FROM THE SELF TO THE SELFIE
Ismene Wyss, Erica Scourti, Rob Horning, PWR
Location: Theater Kikker
Self-absorption, self-indulgence, deficient empathic skills are among the symptoms of narcissism syndrome, and many of these can be seen on a regular basis in our newsfeeds, newspapers, or on TV. During the past decade, social media have taken us into uncharted territories of egotistic adulation by enabling everyone to broadcast his or her life and be the star of his or her own 24-hour show: consumers have become both actors and consumable products at once. In our contemporary thinking, authenticity as a virtue is seen as referring to a way of acting that is meaningful in itself and independent of context or consequence to others, suggesting that it doesn’t matter what others think as long as you are true to yourself.
The ideal of authenticity as acting according to your own inner feelings and attitudes breeds self-centred obsession. At the same time, individuals have become more and more anonymous and isolated, thus more anxious about who they are. An anxiety heightened by the multiple possibilities available. This feeds into a never-ending cycle of enthusiasm, appropriation, imitation and exhaustion and leads to an obsession with style that ends in conspicuous consumption among people anxious to objectify their self-identities as authentic individuals who stand out from the masses.
Is this new ‘craving’ for ‘the authentic’ just a reflection of the narcissistic tendencies of contemporary society?
Ruben Jacobs― Moderator
Ruben Jacobs is a freelance writer and lecturer in Cultural Sociology & Philosophy at the Utrecht University of the Arts. In the past he worked as journalist for Dutch public broadcast companies (VPRO, NTR), and recently he completed a fellowship ‘Design and ethics’ at The New Institute in Rotterdam. In 2014 he published his first book ‘Everyone is an artist’ (recently translated in English), in which he explores the current position of the artist in the realm of the creative industries. More information can be found on his website.
Erica Scourti― Artist
Erica Scourti was born in Athens, Greece (1980) and is now based in London and Athens. Her work across different media draws on personal experience to explore life, labour, gender and love in a fully mediated world. She has exhibited recently at Microscope Gallery, New York, Somerset House, HeK Basel, FACT, The Photographers’ Gallery, Hayward Gallery, Munich Kunstverein, Museum of Contemporary Art, Athens, Banner Repeater, and The Royal Standard. She has recently presented performances and talks at the Whitechapel Gallery, South London Gallery, the Royal College of Art, Chelsea College of Art, Goethe Institut, London, the Sandberg Institute, Amsterdam, Goldsmiths College, London, the Dutch Art Institute, Aarhus Decennial Conference 2015, Transmediale, ICA, the Irish Museum of Modern Art, David Roberts Art Foundation and Southbank Centre, London. Recent shows include Big Bang Data at Somerset House, Trace Programme at Flo Skatepark, Nottingham, Dark Archives, a solo commission at Het Nieuwe Instituut, Rotterdam, and a performance at Block Universe festival 2016. In 2015 Erica was in residence at Wysing Arts Centre and the White Building, London, and in 2016 she attended the Saari Residence in Finland, with Autoitalia; and she is a Near Now Fellow 2015/6. She presented a performance at Somerset House as part of Block Universe 2016 and has created a new commission for the Wellcome Collection’s exhibition, “Bedlam: the Asylum and Beyond”.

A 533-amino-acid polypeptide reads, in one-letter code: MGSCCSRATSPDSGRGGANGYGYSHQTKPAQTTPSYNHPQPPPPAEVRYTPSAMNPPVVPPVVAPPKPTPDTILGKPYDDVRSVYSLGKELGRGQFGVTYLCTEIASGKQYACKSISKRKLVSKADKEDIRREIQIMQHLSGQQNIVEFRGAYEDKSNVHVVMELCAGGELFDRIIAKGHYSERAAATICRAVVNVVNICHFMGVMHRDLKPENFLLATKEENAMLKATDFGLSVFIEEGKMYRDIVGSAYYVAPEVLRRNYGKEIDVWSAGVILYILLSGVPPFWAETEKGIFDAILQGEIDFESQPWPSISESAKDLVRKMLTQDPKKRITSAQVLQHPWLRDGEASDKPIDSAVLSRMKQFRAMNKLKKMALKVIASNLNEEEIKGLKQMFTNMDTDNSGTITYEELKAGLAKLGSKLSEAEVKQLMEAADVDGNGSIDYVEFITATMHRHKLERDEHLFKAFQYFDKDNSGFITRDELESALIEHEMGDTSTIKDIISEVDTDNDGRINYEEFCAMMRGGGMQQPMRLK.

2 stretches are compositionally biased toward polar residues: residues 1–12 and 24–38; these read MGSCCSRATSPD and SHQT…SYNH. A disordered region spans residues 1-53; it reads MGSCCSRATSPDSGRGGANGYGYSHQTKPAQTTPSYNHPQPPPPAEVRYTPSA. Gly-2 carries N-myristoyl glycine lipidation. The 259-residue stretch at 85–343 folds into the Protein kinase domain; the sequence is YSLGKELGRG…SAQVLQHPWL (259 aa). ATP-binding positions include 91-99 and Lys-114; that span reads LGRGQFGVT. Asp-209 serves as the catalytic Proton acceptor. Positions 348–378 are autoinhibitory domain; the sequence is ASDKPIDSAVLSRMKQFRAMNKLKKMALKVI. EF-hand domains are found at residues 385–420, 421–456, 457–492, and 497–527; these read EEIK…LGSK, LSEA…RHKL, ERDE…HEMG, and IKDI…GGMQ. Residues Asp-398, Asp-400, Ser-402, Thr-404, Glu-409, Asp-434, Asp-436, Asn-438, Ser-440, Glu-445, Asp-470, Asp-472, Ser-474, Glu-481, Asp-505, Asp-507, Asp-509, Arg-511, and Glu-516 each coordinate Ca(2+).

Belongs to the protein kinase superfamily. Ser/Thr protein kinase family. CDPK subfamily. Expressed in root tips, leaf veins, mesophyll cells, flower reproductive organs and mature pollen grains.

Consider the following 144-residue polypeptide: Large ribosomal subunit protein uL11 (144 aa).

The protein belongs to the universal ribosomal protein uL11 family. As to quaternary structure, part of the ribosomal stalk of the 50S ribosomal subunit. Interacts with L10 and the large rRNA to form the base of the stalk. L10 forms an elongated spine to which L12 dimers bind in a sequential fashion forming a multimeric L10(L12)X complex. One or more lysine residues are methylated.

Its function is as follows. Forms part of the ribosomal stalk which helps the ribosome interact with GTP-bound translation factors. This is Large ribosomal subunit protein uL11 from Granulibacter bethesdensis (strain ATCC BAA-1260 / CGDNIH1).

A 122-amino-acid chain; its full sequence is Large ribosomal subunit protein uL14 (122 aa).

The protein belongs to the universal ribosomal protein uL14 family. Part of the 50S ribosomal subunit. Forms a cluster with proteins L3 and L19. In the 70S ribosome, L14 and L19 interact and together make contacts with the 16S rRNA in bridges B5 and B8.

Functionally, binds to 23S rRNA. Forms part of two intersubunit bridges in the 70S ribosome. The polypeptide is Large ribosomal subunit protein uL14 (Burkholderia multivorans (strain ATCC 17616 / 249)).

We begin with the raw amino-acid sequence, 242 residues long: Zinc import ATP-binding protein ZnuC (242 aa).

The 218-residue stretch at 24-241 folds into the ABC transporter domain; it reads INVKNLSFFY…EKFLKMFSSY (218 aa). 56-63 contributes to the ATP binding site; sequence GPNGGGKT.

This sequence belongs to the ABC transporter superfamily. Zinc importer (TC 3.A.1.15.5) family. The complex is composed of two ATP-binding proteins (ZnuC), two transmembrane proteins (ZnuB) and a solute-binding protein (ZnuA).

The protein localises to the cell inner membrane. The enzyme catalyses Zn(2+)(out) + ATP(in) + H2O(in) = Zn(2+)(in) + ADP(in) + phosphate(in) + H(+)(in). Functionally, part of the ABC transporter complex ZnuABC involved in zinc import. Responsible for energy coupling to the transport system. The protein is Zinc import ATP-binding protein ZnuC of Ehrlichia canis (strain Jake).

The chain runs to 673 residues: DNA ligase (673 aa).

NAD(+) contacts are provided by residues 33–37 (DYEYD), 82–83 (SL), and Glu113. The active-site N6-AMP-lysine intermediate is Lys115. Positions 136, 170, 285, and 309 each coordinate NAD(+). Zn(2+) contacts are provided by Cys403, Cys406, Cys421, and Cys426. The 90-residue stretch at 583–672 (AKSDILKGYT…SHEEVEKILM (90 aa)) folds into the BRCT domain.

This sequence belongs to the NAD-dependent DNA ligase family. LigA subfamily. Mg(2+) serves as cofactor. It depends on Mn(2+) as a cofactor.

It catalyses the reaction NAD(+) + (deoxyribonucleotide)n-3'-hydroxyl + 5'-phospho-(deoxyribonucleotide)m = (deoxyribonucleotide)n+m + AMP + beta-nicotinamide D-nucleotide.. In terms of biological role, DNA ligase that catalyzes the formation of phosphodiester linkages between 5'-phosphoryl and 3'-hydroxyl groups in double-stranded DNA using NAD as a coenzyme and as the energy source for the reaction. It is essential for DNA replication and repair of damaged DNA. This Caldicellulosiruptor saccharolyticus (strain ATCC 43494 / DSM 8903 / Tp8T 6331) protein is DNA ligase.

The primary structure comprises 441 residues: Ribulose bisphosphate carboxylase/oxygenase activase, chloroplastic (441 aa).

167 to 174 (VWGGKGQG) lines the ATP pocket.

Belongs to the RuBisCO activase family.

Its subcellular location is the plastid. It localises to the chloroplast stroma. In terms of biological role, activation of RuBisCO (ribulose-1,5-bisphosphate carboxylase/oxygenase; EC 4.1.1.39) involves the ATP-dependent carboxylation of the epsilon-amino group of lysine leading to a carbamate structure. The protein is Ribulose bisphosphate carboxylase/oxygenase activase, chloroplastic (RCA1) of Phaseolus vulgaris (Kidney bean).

Ismene Wyss― Speaker
Ismene Wyss, born 1989, studied art history with focus on contemporary art at the University of Berne. She completed her Master degree with the thesis entitled: “The blogging artist: Ai Weiwei’s construction of Identity through a new medium.” Currently she is employed as scientific assistant at the University of Berne. She started her PhD on the topic of “Social Media as material in contemporary art” in November 2014. Her supervisor is Prof. Peter J. Schneemann.
Rob Horning― Speaker
Rob Horning is an editor of Real Life (reallifemag.com) and a contributing editor for The New Inquiry (thenewinquiry.com). In his famous 2009 article “The Death of the Hipster” in PopMatters, he states that the hipster might be the “embodiment of postmodernism as a spent force, revealing what happens when pastiche and irony exhaust themselves as aesthetics.”